This started as a post about communication. If you’re not interested in a long rambling about humans and growing and change, scroll down to the last two paragraphs.
If you’re a parent you probably have gone through the wonderful menace that is experiencing humans change in front of your eyes. Not change like in a change of clothes (even if that seems to happen way too often) but change like: this child could barely hold their food inside of them and today is discussing things you can barely comprehend. And you know why it feels so overwhelming (and amazing)? It’s because it happens so unexpectedly fast and so often. We call it growing.
At some point, our bodies stop changing so fast and as it becomes less apparent – the change – we say we are becoming grown-ups. And we have learned that when we get there, change is not so welcome anymore. Changing ideas too often, changing jobs, clothes, hairstyles, relationships, and mood swings, are all seen as disadvantages. And why is that? It’s because society needs members that are consistently useful. It’s too hard to make a commitment to anyone, or to any one group, that is in constant change. So we hide and we hold and we fight change. And we believe that our minds also should stop changing. Growing.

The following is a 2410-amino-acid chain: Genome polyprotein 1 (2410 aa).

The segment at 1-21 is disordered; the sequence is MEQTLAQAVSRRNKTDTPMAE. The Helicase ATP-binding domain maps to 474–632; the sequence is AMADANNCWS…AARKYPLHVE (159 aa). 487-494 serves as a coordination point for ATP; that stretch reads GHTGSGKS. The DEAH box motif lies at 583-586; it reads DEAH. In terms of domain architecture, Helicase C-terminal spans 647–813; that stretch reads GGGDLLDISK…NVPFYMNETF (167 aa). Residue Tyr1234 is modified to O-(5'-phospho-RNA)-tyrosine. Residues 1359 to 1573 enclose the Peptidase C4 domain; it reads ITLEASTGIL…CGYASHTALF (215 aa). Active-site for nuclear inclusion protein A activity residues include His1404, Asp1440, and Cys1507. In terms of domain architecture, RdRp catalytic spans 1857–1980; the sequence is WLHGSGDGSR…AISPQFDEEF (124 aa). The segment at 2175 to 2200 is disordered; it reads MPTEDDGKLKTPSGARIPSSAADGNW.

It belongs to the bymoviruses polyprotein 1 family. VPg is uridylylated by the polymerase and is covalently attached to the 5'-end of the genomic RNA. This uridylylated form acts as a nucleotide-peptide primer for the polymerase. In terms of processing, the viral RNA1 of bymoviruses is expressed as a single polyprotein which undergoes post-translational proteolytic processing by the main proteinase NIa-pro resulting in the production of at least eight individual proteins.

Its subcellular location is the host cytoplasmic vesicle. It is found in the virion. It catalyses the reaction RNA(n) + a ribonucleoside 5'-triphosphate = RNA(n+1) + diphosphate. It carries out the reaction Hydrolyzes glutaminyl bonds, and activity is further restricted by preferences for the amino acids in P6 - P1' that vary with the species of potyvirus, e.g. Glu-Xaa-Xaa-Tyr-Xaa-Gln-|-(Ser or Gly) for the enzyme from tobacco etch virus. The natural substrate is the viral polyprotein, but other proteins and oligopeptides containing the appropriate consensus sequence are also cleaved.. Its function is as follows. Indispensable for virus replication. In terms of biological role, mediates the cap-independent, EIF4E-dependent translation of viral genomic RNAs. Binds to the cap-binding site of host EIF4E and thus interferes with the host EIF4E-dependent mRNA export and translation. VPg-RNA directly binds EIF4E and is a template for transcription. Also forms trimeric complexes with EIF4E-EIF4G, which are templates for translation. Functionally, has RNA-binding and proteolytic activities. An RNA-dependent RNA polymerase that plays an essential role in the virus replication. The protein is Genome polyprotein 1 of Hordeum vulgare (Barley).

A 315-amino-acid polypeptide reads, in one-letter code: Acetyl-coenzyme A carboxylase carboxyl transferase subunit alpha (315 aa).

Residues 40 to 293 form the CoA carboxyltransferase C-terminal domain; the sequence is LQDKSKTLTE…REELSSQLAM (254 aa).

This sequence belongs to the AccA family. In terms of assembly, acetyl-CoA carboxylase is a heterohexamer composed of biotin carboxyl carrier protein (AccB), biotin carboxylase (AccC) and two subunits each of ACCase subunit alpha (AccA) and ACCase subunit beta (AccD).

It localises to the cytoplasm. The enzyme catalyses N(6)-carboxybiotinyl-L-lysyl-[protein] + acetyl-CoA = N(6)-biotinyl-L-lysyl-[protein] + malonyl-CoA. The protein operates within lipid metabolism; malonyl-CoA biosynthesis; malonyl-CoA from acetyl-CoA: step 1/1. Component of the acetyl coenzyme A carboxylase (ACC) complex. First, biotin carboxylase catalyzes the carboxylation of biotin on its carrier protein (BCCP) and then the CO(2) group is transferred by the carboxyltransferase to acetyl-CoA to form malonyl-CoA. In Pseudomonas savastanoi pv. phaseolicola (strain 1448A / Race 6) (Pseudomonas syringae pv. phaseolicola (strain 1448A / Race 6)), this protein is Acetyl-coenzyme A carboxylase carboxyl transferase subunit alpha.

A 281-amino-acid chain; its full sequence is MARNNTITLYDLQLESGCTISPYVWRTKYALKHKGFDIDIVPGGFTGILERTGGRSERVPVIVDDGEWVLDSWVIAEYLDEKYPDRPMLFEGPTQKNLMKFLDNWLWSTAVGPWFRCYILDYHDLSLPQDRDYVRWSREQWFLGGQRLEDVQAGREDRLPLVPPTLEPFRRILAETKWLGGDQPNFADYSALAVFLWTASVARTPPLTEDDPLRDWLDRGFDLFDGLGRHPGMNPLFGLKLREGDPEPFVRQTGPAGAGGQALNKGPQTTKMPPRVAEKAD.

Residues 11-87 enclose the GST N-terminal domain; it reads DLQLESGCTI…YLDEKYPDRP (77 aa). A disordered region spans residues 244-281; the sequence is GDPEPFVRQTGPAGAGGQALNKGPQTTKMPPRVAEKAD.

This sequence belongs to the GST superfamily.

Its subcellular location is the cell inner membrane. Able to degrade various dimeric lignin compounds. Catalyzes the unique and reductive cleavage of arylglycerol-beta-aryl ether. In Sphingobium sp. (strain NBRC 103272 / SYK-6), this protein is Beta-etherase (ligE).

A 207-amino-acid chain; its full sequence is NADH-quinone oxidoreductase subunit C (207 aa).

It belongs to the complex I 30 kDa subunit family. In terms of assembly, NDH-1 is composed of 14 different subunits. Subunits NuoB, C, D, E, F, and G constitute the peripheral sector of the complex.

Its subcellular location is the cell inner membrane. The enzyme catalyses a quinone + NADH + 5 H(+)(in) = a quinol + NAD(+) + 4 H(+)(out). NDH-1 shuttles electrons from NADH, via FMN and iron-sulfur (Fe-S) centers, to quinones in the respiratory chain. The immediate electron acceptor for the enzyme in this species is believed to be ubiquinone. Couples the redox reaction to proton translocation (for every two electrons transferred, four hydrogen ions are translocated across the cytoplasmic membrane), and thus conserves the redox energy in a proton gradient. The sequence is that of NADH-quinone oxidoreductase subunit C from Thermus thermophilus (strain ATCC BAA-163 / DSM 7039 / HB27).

We hide our feelings and emotions because they might be uncomfortable. We hold actions because they are out-of-order. We fight ideas because they might be too crazy. And we stop growing.
So when we say “embrace change”, what are we really saying? Are we able to take discomfort? Can we live with uncertainty? Can we afford not to?
At Komuhn we asked ourselves what this would look like. We put ourselves on a path to understand and allow change, complexity, difference, nuance, polarity. We did it because we think that if we want to do better we can’t stop growing. We have to be able and willing to always be curious and kind and optimistic. And this brings change and lots of it. We have outgrown ourselves.
We have been so invested in this process that we suspended any attempt at describing ourselves, at explaining what we do, or starting conversations. But now we have procrastinated enough and we want to be able to do it with confidence and have fun with it. And it starts like this:
We don’t want to be grown-up, we want to be growing. How can we communicate this? How can we show this concept in content and in form?
My proposal is that we start by making this process exactly in the places where we want to be communicating in. And that’s why you’re reading this. Instead of coming back here in 6 months and finding a new image, and new descriptions, and a new website, we want you here observing, criticizing, encouraging, helping as much as you want. We don’t know how it will all unfold but we like this way of finding it out.
Your turn. Any ideas?